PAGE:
Doctrine. Although Catherine's authentic teaching drew its nourishment from the pre-Reformation Church, it has nevertheless a remarkably contemporary, or perhaps timeless, ring and resonance. In spirit it is open, positive, joyous, trustful of the all-embracing goodness of God. It shows the unstudied spontaneity of a saintly soul's personal experience; there is a soaring and yet sober quality in it, a refinement at once of holy liberty and of docility to the Holy Spirit. It is a rich mystical realization of the immense, tireless love of God, always expressed in new turns, applications, and rediscoveries. Lift sin, she said, from a man's shoulders, then allow the good God to act. God seems to have nothing else to do but to unite Himself to men. Everything she said is a variation on this theme.
Theologians and spiritual writers have singled out her thoughts on purgatory for special notice, but these with other eschatological texts are part of the larger intuition of God's loving way with souls. The historical emphasis on her Treatise on Purgatory (originally but a chapter in the Vita ) derived in part from the Lutheran controversy shortly after her death. There are indications that early editors conventionalized some of her phrases. But the central thought comes through: purgatory is the projection beyond of that mystical purgation which also takes place in this world in souls open to God's action. Frederick William Faber approved her concept of purgatory; Cardinal H. E. Manning wrote a preface to an English translation; Cardinal J. H. Newman enshrined it in his Dream of Gerontius; Aubrey de Vere wrote a poetic paraphrase of it.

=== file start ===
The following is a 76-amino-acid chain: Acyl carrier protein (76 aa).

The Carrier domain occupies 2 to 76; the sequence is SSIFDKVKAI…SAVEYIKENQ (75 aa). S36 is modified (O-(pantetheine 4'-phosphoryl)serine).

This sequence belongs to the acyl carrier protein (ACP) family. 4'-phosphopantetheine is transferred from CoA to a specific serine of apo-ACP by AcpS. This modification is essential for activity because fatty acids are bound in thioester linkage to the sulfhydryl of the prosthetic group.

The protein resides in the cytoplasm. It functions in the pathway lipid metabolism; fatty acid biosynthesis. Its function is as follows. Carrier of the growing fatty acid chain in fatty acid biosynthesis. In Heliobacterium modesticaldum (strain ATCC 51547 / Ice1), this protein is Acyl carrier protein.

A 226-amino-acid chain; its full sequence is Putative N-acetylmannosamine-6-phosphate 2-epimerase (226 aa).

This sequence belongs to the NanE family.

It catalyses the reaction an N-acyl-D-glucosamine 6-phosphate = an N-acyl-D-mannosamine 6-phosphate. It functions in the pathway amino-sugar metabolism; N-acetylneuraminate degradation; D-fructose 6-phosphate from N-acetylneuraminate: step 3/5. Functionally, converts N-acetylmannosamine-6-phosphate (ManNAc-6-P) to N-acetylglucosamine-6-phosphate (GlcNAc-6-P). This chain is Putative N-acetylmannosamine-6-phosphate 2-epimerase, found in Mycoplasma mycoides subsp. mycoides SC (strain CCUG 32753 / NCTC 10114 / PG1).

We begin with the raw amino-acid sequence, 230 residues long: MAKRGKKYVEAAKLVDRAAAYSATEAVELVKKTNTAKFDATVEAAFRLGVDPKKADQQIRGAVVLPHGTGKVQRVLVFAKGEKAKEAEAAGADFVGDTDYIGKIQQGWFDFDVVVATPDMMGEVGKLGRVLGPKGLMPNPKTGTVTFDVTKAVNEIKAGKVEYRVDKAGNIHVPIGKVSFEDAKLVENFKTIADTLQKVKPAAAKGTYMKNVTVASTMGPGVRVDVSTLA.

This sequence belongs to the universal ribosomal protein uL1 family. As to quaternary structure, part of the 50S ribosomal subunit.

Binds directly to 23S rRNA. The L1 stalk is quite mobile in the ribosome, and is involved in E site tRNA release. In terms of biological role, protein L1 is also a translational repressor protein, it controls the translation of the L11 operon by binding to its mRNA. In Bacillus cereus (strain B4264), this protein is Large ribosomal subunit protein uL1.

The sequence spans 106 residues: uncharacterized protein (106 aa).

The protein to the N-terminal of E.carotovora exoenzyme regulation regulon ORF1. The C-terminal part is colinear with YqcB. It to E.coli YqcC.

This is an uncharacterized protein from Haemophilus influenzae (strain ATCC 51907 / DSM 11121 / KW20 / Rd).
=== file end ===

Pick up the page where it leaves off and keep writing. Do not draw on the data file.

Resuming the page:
According to Catherine, the imperfect soul at death plunges willingly into its purgation with joy and pain. The same law of purification is at work Here-and-Now and Beyond—there is essential continuity of the interior life; the difference is rather in extent and intensity. The fundamental and universal experiences of the soul Here also have their place There. Hence her eschatology focuses on those features that she can forecast on the basis of her experience. She speaks of the holy soul, still in the flesh, placed in the purgatory of God's burning love so that it might, at the time of death, go straight to God. In this way one is to understand how it is with the souls in purgatory, abiding content in the fire of divine love.
Initial experience and act. In passing out of this life the soul to be purged perceives its sinful self as cause of its purgatory just once, never to dwell on the fact again, since it would be a self-centered thought. Then, wholly centered on God, it plunges eagerly into the ocean of purifying fire. The motive force is impetuosity of the "love which exists between God and the soul and tends to conform the soul to God." The soul seems to find God's great compassion in being allowed to remove the impediment within.